Shakespearean themes of identity and aspiration are central in both films. Richard, Duke of Gloucester, assumes the mantle of King Richard III; “Colonel Tom Parker” was a persona invented by a man born in Holland under a different name; and “Lydia Tár” is an identity created by a woman from Staten Island. Todd Field’s Tár begins with a recitation of Lydia’s biography while we watch her putting her character on, donning the armor of her wardrobe. (In fact, the movie both begins and ends with people in costumes.) And when Lydia first speaks, she holds forth with an almost comically pompous affect that looks as if the remarkable Cate Blanchett, the actress playing her, is doing a terrible job. It’s only later, when we learn about Lydia’s origins, that we discover that it’s the character who’s an unconvincing phony.

While Tár purports to be an examination of power and its abuse, its story is so closely aligned with Lydia’s perspective it can’t help but take her side. While Shakespeare shows us Richard’s victims, Field stacks the deck in favor of his protagonist in Tár. Lydia may be a brilliant musician and intellectually accomplished conductor of some of the world’s greatest orchestras, but she abuses her position of power by hiring and mentoring young women and then, it’s heavily implied, rejecting or refusing to advance them for highly personal, probably romantic, reasons. Field leaves many of the specifics unexplained: In the words of The New Yorker’s Richard Brody (a critic with whom I rarely agree), Tár “sustains Lydia’s perspective…while carefully cultivating ambiguity regarding what Lydia is charged with.” By not showing all sides, Field is taking the abuser’s side, painting the perpetrator as victim. I want to believe Lydia Tár is haunted by her behavior, but she might be less conscience-stricken and more just afraid of getting caught.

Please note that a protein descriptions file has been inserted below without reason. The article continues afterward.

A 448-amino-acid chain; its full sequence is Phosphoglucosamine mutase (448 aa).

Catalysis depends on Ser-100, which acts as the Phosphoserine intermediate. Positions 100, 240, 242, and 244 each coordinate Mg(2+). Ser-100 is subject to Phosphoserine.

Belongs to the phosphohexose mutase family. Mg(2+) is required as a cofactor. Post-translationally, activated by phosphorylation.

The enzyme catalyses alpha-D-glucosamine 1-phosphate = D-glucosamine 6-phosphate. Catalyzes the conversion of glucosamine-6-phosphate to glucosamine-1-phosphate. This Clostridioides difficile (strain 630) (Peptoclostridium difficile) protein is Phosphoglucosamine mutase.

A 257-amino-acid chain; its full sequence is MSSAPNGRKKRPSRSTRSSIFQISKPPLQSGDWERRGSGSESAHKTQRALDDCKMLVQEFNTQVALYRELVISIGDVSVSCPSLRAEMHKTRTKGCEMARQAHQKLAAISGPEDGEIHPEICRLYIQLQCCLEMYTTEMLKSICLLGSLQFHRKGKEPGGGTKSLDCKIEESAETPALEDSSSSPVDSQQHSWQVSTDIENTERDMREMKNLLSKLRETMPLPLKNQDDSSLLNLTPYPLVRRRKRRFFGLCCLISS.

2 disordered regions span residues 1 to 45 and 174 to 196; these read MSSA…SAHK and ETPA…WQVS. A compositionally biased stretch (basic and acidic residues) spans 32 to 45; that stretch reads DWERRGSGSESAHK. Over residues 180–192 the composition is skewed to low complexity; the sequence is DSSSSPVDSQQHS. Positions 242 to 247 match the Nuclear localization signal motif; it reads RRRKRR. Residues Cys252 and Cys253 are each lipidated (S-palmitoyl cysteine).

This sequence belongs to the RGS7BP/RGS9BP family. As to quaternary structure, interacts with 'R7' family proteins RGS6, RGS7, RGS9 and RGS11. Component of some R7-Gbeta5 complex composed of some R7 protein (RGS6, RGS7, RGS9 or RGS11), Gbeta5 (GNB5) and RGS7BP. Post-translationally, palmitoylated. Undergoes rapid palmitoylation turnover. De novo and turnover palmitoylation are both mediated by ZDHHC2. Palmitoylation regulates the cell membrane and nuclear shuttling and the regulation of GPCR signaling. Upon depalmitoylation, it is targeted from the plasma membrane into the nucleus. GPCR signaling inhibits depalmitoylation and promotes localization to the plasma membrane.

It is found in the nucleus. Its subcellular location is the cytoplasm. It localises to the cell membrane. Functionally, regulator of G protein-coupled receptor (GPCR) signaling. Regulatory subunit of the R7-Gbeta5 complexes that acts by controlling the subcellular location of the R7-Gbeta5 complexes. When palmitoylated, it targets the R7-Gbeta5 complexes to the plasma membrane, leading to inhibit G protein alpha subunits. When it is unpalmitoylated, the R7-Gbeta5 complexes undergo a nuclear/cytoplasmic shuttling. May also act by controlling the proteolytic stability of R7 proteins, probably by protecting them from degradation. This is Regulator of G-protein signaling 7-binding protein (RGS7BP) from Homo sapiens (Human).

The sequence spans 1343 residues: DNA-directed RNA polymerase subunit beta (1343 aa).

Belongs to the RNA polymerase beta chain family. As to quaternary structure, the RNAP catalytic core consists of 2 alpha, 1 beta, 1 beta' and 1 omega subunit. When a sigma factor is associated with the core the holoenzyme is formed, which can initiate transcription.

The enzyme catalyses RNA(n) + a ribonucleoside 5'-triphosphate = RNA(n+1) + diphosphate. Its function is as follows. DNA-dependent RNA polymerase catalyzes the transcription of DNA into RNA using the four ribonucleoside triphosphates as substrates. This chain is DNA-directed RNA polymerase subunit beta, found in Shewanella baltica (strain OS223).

I confess: I abhor the stereotype of “the complicated artist whose genius excuses rotten behavior.” I don’t like seeing it in fiction or in my artistic life, so I was always going to be resistant to the story Field is telling. In addition to being sexually exploitative, Tár rips into a weakly constructed straw-dog character who identifies as “a BIPOC transgender person,” in order to belittle the idea that the world of classical music — like the world of Shakespeare — should open up to new voices and new interpreters. This might endear her to some people but not me.

I’ve seen speculation that “Lydia Tár” is not simply the new identity of Linda Tarr from Staten Island, but a fictional creation living a life that exists only in Tarr’s imagination. Or that, when Lydia trips and smashes her face on the pavement two-thirds of the way through the movie, the final third is a delirious fever dream. Or that the entire film is actually a gothic horror story. The image of Lydia’s suicidal victim does appear onscreen — like Banquo’s ghost and Richard III’s victims — but so subtly I completely missed it until I googled the movie afterwards and discovered these screen grabs. Any fantastical reading that leans into a Shakespearean realm of magic and the supernatural is more persuasive to me than the idea that Tár is a serious and insightful drama about “cancel culture.

Or maybe my patience for stories about manipulative villains has reached its limit. The unsatisfying (for me) endings of both Tár and Elvis remind me of Othello, where, for my money, Shakespeare doesn’t punish Iago enough. In this regard, the 2021 Court Theatre production of Othello, which trimmed Shakespeare’s text, diminished Iago’s point of view, and emphasized the perspective of the title character, was quite refreshing. We’re still forced to sympathize with a murderer, but in this interpretation, the Moor had the decency to take his own life after he realized what he’d done.

Are Tár and Elvis “good”? Will either of them win the Oscar for Best Picture? Your guess is as good as mine (but my vote would go to Everything Everywhere All At Once). Like even some of Shakespeare’s lesser plays, they’ve sparked conversations, memes, and articles like this one, and that may be award enough.